It’s a profession that has been glamorized by reality cooking shows on television that pit aspiring chefs against each other to determine the best of them; however, if you want to become a chef, you’re going to have to do it the hard way. The first and foremost requirement to be a chef and a successful one at that is to display a passion for the art. Yes, being a chef is a creative art and not just a job, so if you’re not in agreement, now is the time to look for another career. But if you’re determined to break into the culinary profession, then here’s what you need to know:
- Being a chef (at any level) is a highly stressful, high pressure job. The glamour quotient, if it exists at all, is very low and restricted to the topmost tiers of the profession.
- You must be prepared to spend long hours on your feet.
- You must be prepared to keep erratic work hours.
- You must be strong enough to lift heavy pots and pans and crates of food when the need arises.
- If you want to move up in this profession, you must possess/learn both managerial and culinary skills.
- You must be adept at juggling many tasks, including menu planning, planning and preparing meals, arranging and garnishing food, supervising kitchen staff, determining portion size, effecting cost control, determining food purchase in the right quantities, selection and storage of food, monitoring supplies, and utilizing leftovers to minimize waste.
- You will also be responsible for restaurant sanitation issues and the observance of health rules for handling food.
- You must have the required attitude and temperament for the job – the ability to be patient and composed even in high pressure situations and during times of disaster and chaos is an essential quality if you want to be a successful chef.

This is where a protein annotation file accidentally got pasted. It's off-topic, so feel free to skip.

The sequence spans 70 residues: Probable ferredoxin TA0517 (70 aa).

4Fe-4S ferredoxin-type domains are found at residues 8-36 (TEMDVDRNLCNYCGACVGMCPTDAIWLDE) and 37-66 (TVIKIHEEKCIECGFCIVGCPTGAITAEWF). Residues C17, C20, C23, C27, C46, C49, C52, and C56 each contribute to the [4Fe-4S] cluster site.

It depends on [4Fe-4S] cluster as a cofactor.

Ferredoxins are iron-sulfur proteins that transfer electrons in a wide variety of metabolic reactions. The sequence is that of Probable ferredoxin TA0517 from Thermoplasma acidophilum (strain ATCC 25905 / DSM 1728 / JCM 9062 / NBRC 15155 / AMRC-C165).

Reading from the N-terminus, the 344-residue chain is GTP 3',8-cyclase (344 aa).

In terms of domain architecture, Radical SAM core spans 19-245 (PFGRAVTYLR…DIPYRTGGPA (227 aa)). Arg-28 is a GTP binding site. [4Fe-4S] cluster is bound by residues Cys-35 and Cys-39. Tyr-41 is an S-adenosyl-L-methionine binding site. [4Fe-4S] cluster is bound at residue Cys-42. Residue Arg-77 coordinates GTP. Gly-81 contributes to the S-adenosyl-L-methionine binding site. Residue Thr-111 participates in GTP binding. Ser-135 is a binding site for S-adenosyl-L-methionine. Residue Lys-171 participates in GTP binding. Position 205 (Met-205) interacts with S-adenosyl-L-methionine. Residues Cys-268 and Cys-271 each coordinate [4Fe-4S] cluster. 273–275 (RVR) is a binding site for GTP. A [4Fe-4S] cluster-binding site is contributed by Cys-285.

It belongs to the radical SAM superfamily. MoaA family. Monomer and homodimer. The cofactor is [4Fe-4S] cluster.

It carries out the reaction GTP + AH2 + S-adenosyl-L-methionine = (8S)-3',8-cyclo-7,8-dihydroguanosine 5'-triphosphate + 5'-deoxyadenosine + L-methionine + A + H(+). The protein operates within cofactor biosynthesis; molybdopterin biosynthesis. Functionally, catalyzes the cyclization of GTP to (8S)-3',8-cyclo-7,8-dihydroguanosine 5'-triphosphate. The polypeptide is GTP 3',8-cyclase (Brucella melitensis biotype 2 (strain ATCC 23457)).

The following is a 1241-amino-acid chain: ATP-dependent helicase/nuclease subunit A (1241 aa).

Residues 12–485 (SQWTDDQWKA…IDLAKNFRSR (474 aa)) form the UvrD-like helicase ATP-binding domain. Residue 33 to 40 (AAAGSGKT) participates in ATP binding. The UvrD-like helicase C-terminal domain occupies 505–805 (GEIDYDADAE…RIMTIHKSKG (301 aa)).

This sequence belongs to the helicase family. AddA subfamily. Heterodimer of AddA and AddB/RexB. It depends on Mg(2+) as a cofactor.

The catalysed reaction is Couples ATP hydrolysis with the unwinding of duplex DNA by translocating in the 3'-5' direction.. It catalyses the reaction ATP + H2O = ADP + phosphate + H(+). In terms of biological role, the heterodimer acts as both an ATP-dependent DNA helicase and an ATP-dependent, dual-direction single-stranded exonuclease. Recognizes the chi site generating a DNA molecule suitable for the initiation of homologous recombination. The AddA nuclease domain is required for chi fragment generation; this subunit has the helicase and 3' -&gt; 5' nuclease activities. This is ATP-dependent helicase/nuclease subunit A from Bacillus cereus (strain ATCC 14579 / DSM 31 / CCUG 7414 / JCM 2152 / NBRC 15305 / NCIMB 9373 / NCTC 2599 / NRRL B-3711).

- You must also be willing and able to be part of a team – a kitchen comprises many people working together and unless you’re willing to follow instructions and work in tandem with them, you cannot succeed in this profession.
- Kitchens are hot and noisy and always filled with activity. So if you’re looking for peace and quiet on the job, you can forget becoming a chef.
- You’re likely to get burned, cut, scraped and bruised, but these are a normal part of a chef’s day.
So now you’ve seen how hard it is to be a chef; and if you’re still committed to becoming one, read on to see what you need to do and what job descriptions and designations you’re likely to hold.
- You need to start with taking culinary courses at schools that are accredited and which offer reputable courses. Begin your search at the website of the American Culinary Federation where you will find links to schools and courses, job postings, apprenticeship offers, and much more about the profession.
- Once you complete your course, it’s best to find a position as an apprentice so you can gain more experience and decide what kind of chef you want to be. Many restaurants and hotel chains are looking for skilled chefs, so ask around for positions that suit you.
- You’re most likely to start at the bottom of the chain and have to work your way up to the top.
- The topmost position is the chef de cuisine or executive chef, something you can aspire to become and strive hard to achieve.
- Most people become sous chefs in a few years if they’re skilled and hard-working – they are direct assistants to the executive chef.
- If you’re interested in a particular aspect of cooking, you could choose to become a chef de partie or station chef or line cook (in charge of a particular area of production), sauce chef or saucier (prepares sauces, stews and hors d’oeuvres and sautés foods), fish cook or poissonier (prepares fish dishes), vegetable cook or entremetier (prepares vegetables, soups, starches and eggs), roast cook or rotisseur (prepares roasted and braised meats and broils meat and other items), or pastry chef or patissier (prepares pastries and desserts).
If you love the entire cooking experience, if you thrive on the hustle and bustle of a busy kitchen, and if food is your passion, then becoming a chef is an extremely lucrative profession, not just in terms of money, but also in terms of satisfaction.